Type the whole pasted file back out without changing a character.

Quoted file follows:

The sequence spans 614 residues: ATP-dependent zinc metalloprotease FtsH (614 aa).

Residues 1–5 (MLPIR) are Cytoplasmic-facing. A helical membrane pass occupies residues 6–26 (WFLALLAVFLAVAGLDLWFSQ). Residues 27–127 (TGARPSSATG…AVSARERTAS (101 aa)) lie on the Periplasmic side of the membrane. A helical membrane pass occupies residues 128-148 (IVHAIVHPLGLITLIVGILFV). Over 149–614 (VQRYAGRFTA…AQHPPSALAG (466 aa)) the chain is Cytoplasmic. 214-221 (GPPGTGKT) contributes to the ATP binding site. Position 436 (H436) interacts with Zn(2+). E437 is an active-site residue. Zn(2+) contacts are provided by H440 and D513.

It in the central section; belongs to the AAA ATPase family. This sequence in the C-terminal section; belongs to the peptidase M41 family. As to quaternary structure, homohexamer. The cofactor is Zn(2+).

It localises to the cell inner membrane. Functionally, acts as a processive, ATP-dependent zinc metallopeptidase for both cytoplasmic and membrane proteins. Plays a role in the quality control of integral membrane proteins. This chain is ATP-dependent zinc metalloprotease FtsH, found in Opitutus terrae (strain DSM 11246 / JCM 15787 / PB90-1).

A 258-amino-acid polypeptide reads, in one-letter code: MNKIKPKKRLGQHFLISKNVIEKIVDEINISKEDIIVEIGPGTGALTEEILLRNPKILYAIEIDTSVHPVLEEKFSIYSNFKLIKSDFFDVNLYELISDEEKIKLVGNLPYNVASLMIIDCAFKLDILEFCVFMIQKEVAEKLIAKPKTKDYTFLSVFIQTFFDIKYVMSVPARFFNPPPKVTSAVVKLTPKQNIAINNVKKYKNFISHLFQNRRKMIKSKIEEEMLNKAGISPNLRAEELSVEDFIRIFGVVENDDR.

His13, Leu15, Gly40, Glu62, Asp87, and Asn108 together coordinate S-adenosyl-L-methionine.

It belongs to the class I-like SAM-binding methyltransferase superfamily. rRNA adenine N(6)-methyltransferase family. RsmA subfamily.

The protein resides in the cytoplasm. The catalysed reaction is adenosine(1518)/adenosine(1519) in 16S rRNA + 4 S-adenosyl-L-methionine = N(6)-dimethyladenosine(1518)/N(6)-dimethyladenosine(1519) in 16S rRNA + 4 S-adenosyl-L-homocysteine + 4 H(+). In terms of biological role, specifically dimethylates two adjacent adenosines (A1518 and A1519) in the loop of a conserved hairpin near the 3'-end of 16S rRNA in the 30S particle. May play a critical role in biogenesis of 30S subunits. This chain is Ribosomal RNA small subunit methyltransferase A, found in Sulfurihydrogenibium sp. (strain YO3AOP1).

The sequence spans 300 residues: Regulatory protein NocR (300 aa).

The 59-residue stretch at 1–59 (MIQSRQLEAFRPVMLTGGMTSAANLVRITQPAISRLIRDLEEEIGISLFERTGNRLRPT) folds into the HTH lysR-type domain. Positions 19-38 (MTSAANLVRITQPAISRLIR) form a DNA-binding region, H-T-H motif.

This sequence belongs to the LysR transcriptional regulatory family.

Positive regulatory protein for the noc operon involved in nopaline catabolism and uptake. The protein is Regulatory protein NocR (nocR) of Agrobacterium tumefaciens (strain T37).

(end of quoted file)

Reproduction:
The sequence spans 614 residues: ATP-dependent zinc metalloprotease FtsH (614 aa).

Residues 1–5 (MLPIR) are Cytoplasmic-facing. A helical membrane pass occupies residues 6–26 (WFLALLAVFLAVAGLDLWFSQ). Residues 27–127 (TGARPSSATG…AVSARERTAS (101 aa)) lie on the Periplasmic side of the membrane. A helical membrane pass occupies residues 128-148 (IVHAIVHPLGLITLIVGILFV). Over 149–614 (VQRYAGRFTA…AQHPPSALAG (466 aa)) the chain is Cytoplasmic. 214-221 (GPPGTGKT) contributes to the ATP binding site. Position 436 (H436) interacts with Zn(2+). E437 is an active-site residue. Zn(2+) contacts are provided by H440 and D513.

It in the central section; belongs to the AAA ATPase family. This sequence in the C-terminal section; belongs to the peptidase M41 family. As to quaternary structure, homohexamer. The cofactor is Zn(2+).

It localises to the cell inner membrane. Functionally, acts as a processive, ATP-dependent zinc metallopeptidase for both cytoplasmic and membrane proteins. Plays a role in the quality control of integral membrane proteins. This chain is ATP-dependent zinc metalloprotease FtsH, found in Opitutus terrae (strain DSM 11246 / JCM 15787 / PB90-1).

A 258-amino-acid polypeptide reads, in one-letter code: MNKIKPKKRLGQHFLISKNVIEKIVDEINISKEDIIVEIGPGTGALTEEILLRNPKILYAIEIDTSVHPVLEEKFSIYSNFKLIKSDFFDVNLYELISDEEKIKLVGNLPYNVASLMIIDCAFKLDILEFCVFMIQKEVAEKLIAKPKTKDYTFLSVFIQTFFDIKYVMSVPARFFNPPPKVTSAVVKLTPKQNIAINNVKKYKNFISHLFQNRRKMIKSKIEEEMLNKAGISPNLRAEELSVEDFIRIFGVVENDDR.

His13, Leu15, Gly40, Glu62, Asp87, and Asn108 together coordinate S-adenosyl-L-methionine.

It belongs to the class I-like SAM-binding methyltransferase superfamily. rRNA adenine N(6)-methyltransferase family. RsmA subfamily.

The protein resides in the cytoplasm. The catalysed reaction is adenosine(1518)/adenosine(1519) in 16S rRNA + 4 S-adenosyl-L-methionine = N(6)-dimethyladenosine(1518)/N(6)-dimethyladenosine(1519) in 16S rRNA + 4 S-adenosyl-L-homocysteine + 4 H(+). In terms of biological role, specifically dimethylates two adjacent adenosines (A1518 and A1519) in the loop of a conserved hairpin near the 3'-end of 16S rRNA in the 30S particle. May play a critical role in biogenesis of 30S subunits. This chain is Ribosomal RNA small subunit methyltransferase A, found in Sulfurihydrogenibium sp. (strain YO3AOP1).

The sequence spans 300 residues: Regulatory protein NocR (300 aa).

The 59-residue stretch at 1–59 (MIQSRQLEAFRPVMLTGGMTSAANLVRITQPAISRLIRDLEEEIGISLFERTGNRLRPT) folds into the HTH lysR-type domain. Positions 19-38 (MTSAANLVRITQPAISRLIR) form a DNA-binding region, H-T-H motif.

This sequence belongs to the LysR transcriptional regulatory family.

Positive regulatory protein for the noc operon involved in nopaline catabolism and uptake. The protein is Regulatory protein NocR (nocR) of Agrobacterium tumefaciens (strain T37).